2019 VolleyballMag.com Girls Club Coach of the Year

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Girls Club Coach of the Year 2019-Ping Cao-TAV-Texas Advantage Volleyball
TAV 17 Black coach Pina Cao with UCLA commit Iman Ndiaye/Photo Iman Ndiaye

If there was a club volleyball equivalent to college and professional coaching greats such as Bill Belichick (NFL’s New England Patriots), Nick Saban (current Alabama head football coach) and Gregg Popovich (NBA’s San Antonio Spurs), you wouldn’t have to look very far to see that Texas Advantage Volleyball veteran Ping Cao fits that bill.

Cao, a native of China and member of the 1984 Chinese Olympic team, recently coached TAV 17 Black to the 17 Open title at the recent USA Volleyball junior nationals in Indianapolis, Indiana. It’s the sixth time in the last nine years Cao-led teams have taken home gold in the Open division.

TAV, the No. 1 seed in the tournament, went 11-0 and outlasted Mintonette Sports m.71 for the title.

Cao’s continued mastery in the coaching profession makes him an easy choice as the 2019 VolleyballMag.com girls club coach of the year.

“One thing this team did well this year was trust the process,” Cao told VolleyballMag.com. “They believed in each other and pushed each other to get better every day.”

Cao can’t put a finger on what TAV improved on the most during its march to the national title. “It’s hard to say,” he noted. “I think each kid grew and improved individually, which translated to the team improving a lot.”

Girls Club Coach of the Year 2019 -Ping Cao
TAV 17 black coach Pina Cao with 2019 junior nationals MVP Iman Ndiaye and libero Sydney Yap/Photo Iman Ndiaye

TAV’s Iman Ndiaye, the tournament MVP, said Cao’s greatness as a coach correlates to the extreme investment he has in each team he coaches. “In my opinion, what makes Ping a great coach is his dedication to make each individual player better,” she said. “His knowledge of the game is extraordinary. He helps players learn the right way to pass, hit and block. He’s a great coach because he simplifies each skill, which makes it easy to learn from him.”

TAV’s Paige Flickinger said Cao’s teams are so successful because of how high a standard he sets for each one. “He set the bar really high for us from the first practice, and never dropped the standard,” she said. “Ping expected perfection from us and in turn we started to expect it of ourselves. He does a really good job of getting the team to buy into the overall goal, which is winning nationals.”

Ndiaye added Cao’s vast experience in the sport sets him apart. “It’s his volleyball IQ,” she said. “He’s ahd a lot of experience in high-level volleyball and has spent a long time coaching, so he knows a lot about the sport. Since he spends a lot of time watching volleyball, it makes him a great teacher. Being able to be coached by him is a really cool opportunity because he teaches you all you need to know to be successful.”

Flickinger added: “Not many coaches have been coaching/playing at a high level for as long as Ping has. He knows so much about the game of volleyball, and it really shows when he coaches us. Ping puts a big emphasis on the little things, which really helps to break down the game of volleyball.”

Ndiaye said TAV was prepared for Indianapolis because of the plan Cao put in place. “Ping played a huge role in our team’s success,” she said. “He prepared us super-well for nationals, both physically and mentally. Ping gave us all the tools we needed to be a great team. He taught us discipline, how to fuel our bodies correctly, and prepared us for any tough game situations we would face. Alongside practices and workouts, he made sure to take the time to talk with us about strategy and share his wisdom, making us all better students of the game.”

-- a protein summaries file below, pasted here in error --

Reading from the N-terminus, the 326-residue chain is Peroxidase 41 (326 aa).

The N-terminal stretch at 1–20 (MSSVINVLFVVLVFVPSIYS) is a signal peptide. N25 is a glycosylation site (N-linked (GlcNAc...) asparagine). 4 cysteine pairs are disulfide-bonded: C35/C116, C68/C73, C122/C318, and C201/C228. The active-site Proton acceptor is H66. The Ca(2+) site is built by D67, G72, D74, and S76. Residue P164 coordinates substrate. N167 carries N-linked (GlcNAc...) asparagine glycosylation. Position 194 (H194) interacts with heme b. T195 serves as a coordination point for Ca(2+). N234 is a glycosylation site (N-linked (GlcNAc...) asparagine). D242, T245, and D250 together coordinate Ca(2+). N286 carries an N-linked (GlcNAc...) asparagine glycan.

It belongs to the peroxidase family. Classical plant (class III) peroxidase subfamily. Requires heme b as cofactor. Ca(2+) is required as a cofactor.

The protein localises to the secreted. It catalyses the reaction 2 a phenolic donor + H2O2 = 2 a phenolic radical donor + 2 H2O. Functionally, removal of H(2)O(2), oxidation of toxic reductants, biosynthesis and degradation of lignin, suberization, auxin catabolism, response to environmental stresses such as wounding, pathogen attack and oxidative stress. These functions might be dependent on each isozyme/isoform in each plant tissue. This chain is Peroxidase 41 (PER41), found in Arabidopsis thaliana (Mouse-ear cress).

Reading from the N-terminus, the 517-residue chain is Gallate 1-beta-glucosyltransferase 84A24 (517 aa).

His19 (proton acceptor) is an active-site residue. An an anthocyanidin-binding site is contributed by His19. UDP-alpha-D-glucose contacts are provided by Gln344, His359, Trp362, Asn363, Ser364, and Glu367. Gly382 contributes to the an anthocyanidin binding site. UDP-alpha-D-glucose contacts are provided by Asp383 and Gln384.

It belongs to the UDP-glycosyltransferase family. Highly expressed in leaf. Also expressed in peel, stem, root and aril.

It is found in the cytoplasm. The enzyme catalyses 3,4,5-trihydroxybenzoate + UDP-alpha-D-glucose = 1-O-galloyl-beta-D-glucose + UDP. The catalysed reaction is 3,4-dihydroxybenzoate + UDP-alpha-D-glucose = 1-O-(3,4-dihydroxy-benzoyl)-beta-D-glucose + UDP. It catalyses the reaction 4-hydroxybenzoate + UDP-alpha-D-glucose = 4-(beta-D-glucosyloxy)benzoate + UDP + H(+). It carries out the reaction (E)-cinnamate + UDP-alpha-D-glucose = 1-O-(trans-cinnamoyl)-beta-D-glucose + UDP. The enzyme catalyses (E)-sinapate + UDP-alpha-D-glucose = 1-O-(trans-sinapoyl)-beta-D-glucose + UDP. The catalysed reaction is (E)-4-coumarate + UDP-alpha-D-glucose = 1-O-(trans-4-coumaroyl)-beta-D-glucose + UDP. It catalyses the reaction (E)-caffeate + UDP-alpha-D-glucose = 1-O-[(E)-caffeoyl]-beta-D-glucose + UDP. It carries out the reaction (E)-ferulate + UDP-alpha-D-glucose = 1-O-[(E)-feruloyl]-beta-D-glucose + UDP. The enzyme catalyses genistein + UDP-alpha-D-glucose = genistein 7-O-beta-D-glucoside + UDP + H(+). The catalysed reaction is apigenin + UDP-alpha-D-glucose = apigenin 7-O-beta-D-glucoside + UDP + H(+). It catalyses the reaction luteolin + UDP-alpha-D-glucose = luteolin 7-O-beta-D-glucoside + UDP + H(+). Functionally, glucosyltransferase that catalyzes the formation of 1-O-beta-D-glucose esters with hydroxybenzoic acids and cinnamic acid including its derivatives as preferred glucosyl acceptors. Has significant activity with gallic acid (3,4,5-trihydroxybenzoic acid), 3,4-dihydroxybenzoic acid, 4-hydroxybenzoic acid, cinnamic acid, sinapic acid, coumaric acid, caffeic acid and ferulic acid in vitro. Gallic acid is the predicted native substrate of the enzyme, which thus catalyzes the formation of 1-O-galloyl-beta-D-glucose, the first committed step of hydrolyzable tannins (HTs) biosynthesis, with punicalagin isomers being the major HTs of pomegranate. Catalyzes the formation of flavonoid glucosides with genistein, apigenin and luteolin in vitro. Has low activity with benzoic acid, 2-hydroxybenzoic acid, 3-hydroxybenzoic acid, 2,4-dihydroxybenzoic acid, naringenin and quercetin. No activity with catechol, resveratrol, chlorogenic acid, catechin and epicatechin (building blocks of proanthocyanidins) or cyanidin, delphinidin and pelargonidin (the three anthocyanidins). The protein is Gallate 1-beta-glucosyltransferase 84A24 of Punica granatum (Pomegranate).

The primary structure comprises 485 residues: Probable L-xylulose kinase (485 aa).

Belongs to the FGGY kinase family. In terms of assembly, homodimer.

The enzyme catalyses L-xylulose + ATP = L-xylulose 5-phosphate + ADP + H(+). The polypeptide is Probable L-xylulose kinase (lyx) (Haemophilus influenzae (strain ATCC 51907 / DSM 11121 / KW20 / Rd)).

Flickinger, a member of the 17 Open all-tournament team along with Ndiaye and fellow teammate Madison Williams, said for this year’s team it was a matter of having someone nudge them to the next level. That someone was Cao.

“I think Ping had everything to do with us winning this year,” she said. “We always have been a strong team, but we’ve needed someone to really push us to the next level. Specifically, we always have been a weaker passing team so every time we were in the gym we were getting as many passing reps as we could. The improvement in passing and overall ball control was crucial to our run at nationals and Ping is to thank.”

While Cao is known throughout club circles as a demanding coach, he also has a lighter side to him.

“Before every match, the girls get into a circle and everyone does a small dance,” Flickinger said. “At the end, Ping does one too. His favorite move is the Charlie Brown where his knees move in and out and his hands alternate knees. If you can imagine Ping doing this, you, for sure, can get a good laugh.”

Ndiaye added that Cao has a penchant for showing the girls magic tricks between games and at tournaments. “He would show these ‘magic tricks’ and the whole team would be trying to figure out how he did it and we would all try it,” she said. “Outside of volleyball, we laugh a lot with him. He’s a funny guy.”

But don’t go expecting Cao to take a scintilla of credit for what happened this season. “We work hard, play our level and try the best we can,” he said. “The part I liked the most about this team is their want to get better. Even on the hardest days, they showed up, encouraged each other and pushed each other.”

Other 2019 Girls Club selections:

Player of the Year Jess Mruzik

 

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